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Puritan Backroom in New Hampshire Linked to Norovirus Death

Posted in Norovirus,Our Blog,Outbreaks & Recalls on January 1, 2020

New Years’ Eve brought was a night of epic parties, promises, resolutions, and time spent with those we care for. But this New Year’s Eve also brought with it a closure to a mystery death in New Hampshire. This Norovirus-related death has been linked to an event health at the Puritan Backroom Restaurant in New Hampshire. According to the health department’s press release about this Puritan Backroom Norovirus Death:

“The New Hampshire Office of the Chief Medical Examiner (OCME) has determined that norovirus was a contributing cause of death in the person who passed away after attending an event at the Puritan Backroom in Manchester, New Hampshire, on November 24, 2019. The OCME completed its final report today after conducting an autopsy last month. The person who died is an adult from Hillsborough county. No additional details about this person will be released by the New Hampshire Department of Health and Human Services (DHHS) due to federal and state privacy laws.

“We express our deepest condolences to the family and friends of the person who passed away,” said Chief of the DHHS Bureau of Infectious Disease Control, Beth Daly.”

The Outbreak and Investigation into this Puritan Backroom Norovirus Death

According to the media, the deceased was one of 18 people who became ill with norovirus after eating at the restaurant’s function hall the Sunday before Thanksgiving.

The cause of the outbreak has not yet been released. However, news reports commented that the restaurant had not underwent its mandatory twice-a-year health inspection since January, 2019. “The restaurant was four months overdue when the norovirus outbreak occurred. In the January inspection, the restaurant was given a disturbingly low rating of 84, in part because of unsafe food handling by staff.”

During the investigation, the hea;th department commented:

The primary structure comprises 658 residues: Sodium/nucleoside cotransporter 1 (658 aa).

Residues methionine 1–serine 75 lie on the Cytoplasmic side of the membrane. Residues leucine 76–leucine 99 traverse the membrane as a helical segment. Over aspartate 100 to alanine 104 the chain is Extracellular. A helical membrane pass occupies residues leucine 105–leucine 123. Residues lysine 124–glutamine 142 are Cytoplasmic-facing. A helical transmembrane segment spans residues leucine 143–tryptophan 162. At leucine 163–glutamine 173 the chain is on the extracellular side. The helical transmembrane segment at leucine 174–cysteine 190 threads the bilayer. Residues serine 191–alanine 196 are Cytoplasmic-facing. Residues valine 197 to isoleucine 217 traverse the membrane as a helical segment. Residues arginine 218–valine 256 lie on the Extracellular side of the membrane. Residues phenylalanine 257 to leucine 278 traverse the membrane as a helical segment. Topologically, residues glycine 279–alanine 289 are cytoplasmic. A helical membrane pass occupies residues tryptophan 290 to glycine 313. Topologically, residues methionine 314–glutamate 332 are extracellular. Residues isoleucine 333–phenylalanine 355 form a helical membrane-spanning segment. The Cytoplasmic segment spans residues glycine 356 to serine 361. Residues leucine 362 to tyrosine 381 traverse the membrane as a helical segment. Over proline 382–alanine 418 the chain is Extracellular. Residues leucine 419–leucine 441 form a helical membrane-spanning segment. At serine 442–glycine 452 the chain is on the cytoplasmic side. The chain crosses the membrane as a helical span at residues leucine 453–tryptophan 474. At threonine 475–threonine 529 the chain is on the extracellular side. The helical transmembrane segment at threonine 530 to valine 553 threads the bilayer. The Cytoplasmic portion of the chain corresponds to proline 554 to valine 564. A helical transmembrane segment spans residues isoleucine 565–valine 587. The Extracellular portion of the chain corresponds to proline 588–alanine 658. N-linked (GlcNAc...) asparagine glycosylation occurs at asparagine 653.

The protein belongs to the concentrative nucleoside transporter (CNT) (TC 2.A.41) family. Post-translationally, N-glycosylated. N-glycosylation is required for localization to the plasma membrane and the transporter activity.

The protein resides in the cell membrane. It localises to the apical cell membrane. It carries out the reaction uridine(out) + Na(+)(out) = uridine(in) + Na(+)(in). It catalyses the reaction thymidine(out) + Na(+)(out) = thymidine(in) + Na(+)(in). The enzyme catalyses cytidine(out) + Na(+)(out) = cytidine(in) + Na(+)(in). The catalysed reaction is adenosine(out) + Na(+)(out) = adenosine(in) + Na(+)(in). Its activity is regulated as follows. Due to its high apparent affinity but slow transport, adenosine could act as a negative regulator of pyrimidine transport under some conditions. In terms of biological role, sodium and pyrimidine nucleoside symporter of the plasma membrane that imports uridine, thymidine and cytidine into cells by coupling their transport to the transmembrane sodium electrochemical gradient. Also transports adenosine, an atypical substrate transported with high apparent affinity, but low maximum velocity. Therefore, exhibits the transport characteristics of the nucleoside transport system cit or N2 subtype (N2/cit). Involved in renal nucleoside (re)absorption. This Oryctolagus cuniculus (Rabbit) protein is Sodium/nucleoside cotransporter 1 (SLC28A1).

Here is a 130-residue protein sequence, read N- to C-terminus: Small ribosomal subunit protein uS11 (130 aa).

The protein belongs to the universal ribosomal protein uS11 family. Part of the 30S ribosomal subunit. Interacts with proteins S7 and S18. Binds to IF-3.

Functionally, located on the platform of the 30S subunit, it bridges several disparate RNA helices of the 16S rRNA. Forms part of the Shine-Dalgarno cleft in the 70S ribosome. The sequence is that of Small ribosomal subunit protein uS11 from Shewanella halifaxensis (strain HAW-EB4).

“In order to prevent any potential additional people from becoming ill, the Manchester Health Department conducted an immediate inspection of the facility as soon as we learned of the illness on November 27th. Based on the inspection and our investigation into the illnesses, we determined there was no specific ongoing norovirus risk to the public from this establishment,” Daly said.”

There was no public disclosure of the outbreak, and the one media report 10 days later failed to disclose the name of the restaurant. Also, as previously mentioned, “No additional details about this person will be released by the New Hampshire Department of Health and Human Services (DHHS) due to federal and state privacy laws.”

What is Norovirus?

Norovirus is a highly contagious virus that affects the stomach and intestines causing acute gastroenteritis (food poisoning).  Norovirus is commonly known as the “stomach flu” because the symptoms appear similar to the flu with additional stomach symptoms.  Sometimes it is called “the cruise ship virus” as it is commonly spread on cruises.

What are the Symptoms of Norovirus?

Common symptoms of Norovirus include:

  • diarrhea,
  • vomiting,
  • nausea, and
  • stomach pain.

Others may experience headache, fever, and body aches.  These symptoms often start between 12 to 48 hours after exposure.  Most people experience symptoms resolving within 1 to 3 days from onset.

Your biggest worry though when it comes to Norovirus is dehydration.  That can be very serious in the very young, the very old, and those with other illnesses.  Symptoms of dehydration to look out for include dry mouth and throat, decrease in urination, and feeling dizzy when standing up.  Children don’t really have a way to communicate how they are feeling.  To identify dehydration in children, you may have to pay attention to a few behaviors, such as crying without tears or only a few tears, unusual sleepiness or fussiness.

How do People Get Sick with Norovirus?

Norovirus is spread through fecal-oral contact.  That means something that makes its way into your mouth has come in contact with infected feces.  That can happen by: